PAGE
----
The project triggered complaints that Google was favoring its own services and interests; antitrust scrutiny ensued. Earlier this month, Google said the UK competition and privacy regulators would be involved in designing and overseeing the new technology.
That solution will be rolled out globally, it said. But today’s announcement is a sign that the EU regulator wants at the very least to keep a close eye on how the collaboration goes, and perhaps even wants to be involved.
At the same time, it also means that no other EU competition regulator will seek to scrutinize the project, given the bloc’s one-stop shop rules.
YouTube has also for the first time come squarely into the sights of EU antitrust enforcers, who say certain Google advertising services may enjoy privileged access to work with the giant online video archive.
In particular, advertisers can only purchase online display advertisements on YouTube by using Google's Display & Video 360 or Google Ads services — two offerings targeting advertisers. Similarly, Google Ad Manager, an ad server, also enjoys preferential treatment over rivals, officials allege.
Google has in the past said that there are interoperability issues preventing YouTube from working seamlessly with rival adtech services.
German, French concerns
While the commission’s probe cuts across a broad range of issues, there are also several that it doesn’t touch — in an indication of how sprawling the adtech industry has become. Those include two separate areas being examined by the German and French competition authorities, which therefore are likely to continue independently.
The German investigation looks at whether Google is using its general online dominance to collect excessive amounts of data on its users, resulting in their exploitation as well as an unfair advantage for Google over other Internet companies.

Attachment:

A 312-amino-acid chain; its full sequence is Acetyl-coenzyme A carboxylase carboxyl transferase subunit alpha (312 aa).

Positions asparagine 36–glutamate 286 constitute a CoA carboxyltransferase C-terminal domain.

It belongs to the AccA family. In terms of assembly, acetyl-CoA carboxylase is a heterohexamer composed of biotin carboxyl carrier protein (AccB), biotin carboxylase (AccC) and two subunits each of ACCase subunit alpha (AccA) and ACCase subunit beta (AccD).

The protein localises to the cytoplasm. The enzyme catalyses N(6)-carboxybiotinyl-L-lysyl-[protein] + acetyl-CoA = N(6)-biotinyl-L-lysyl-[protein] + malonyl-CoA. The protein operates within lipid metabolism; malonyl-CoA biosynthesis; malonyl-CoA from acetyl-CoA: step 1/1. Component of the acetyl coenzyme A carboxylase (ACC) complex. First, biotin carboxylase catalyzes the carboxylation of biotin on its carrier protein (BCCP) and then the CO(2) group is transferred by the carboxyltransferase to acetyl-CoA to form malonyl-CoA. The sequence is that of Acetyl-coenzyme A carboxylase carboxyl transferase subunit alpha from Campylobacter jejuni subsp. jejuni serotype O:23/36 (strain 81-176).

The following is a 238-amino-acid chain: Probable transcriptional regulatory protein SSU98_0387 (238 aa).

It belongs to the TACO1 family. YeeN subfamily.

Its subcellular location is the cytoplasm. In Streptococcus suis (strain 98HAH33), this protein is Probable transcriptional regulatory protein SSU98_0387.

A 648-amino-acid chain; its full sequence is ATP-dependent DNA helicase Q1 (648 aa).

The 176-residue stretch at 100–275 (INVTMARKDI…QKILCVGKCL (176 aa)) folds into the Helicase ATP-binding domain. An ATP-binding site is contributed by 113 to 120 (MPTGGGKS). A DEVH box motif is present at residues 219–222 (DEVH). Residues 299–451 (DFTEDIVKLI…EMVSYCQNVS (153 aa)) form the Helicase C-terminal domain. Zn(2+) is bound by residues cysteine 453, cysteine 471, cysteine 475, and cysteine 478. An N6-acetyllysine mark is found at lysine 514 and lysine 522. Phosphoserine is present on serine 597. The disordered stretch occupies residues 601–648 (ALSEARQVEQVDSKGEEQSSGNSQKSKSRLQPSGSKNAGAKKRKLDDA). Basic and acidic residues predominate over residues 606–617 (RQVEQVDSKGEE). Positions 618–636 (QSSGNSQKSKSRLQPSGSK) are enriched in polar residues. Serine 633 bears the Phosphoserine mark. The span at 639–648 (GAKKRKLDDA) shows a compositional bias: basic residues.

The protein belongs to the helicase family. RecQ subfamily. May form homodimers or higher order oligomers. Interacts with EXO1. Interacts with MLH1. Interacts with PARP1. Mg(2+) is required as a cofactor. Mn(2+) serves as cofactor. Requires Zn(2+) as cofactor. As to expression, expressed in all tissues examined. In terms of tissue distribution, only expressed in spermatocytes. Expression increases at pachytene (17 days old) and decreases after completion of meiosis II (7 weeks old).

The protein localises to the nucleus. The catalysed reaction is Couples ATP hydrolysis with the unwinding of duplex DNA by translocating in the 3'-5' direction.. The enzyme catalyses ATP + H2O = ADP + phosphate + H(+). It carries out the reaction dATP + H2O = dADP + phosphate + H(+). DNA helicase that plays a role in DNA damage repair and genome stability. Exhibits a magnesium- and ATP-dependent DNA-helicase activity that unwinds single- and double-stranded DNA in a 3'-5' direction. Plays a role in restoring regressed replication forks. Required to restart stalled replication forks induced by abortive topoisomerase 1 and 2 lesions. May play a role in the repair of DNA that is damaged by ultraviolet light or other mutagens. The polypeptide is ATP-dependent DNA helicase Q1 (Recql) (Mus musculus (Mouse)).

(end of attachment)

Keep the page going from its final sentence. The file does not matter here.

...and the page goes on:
In France, the concern is that Google might have been exploit its power in one market to gain an advantage in others. Just this month, the Autorité de la Concurrence hit Google with a fine of 220 million euros after finding that its ad server DoubleClick for Publishers favored its ad exchange AdX, and vice-versa.
Today’s EU investigation treads similar ground, looking at the allegedly preferential relationship — in both directions — between AdX and Google’s customer-facing Display & Video 360 and Google Ads services.
The main difference is that the French probe focuses on the publishing side of the adtech stack, whereas the EU investigation looks more at the advertiser side.
Lifting the bonnet on the world of online advertising has revealed the multitude of components involved in making ads appear on websites. For the European Commission and its sister agencies across the bloc, there appear to be enough moving parts for them all to take a look simultaneously.
Google must just be hoping that they don't simultaneously arrive at different conclusions and instructions.